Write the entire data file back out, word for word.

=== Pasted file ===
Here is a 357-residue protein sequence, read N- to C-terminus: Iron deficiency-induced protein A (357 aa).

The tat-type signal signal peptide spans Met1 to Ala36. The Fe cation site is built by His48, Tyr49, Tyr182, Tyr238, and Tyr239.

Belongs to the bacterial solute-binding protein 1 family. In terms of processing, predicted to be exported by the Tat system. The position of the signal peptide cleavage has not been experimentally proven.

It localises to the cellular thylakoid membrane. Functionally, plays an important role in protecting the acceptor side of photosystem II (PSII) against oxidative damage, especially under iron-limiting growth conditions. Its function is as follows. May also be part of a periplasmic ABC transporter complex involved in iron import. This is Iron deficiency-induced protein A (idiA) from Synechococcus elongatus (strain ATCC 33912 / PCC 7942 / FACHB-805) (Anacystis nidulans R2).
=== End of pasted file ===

Here is a 357-residue protein sequence, read N- to C-terminus: Iron deficiency-induced protein A (357 aa).

The tat-type signal signal peptide spans Met1 to Ala36. The Fe cation site is built by His48, Tyr49, Tyr182, Tyr238, and Tyr239.

Belongs to the bacterial solute-binding protein 1 family. In terms of processing, predicted to be exported by the Tat system. The position of the signal peptide cleavage has not been experimentally proven.

It localises to the cellular thylakoid membrane. Functionally, plays an important role in protecting the acceptor side of photosystem II (PSII) against oxidative damage, especially under iron-limiting growth conditions. Its function is as follows. May also be part of a periplasmic ABC transporter complex involved in iron import. This is Iron deficiency-induced protein A (idiA) from Synechococcus elongatus (strain ATCC 33912 / PCC 7942 / FACHB-805) (Anacystis nidulans R2).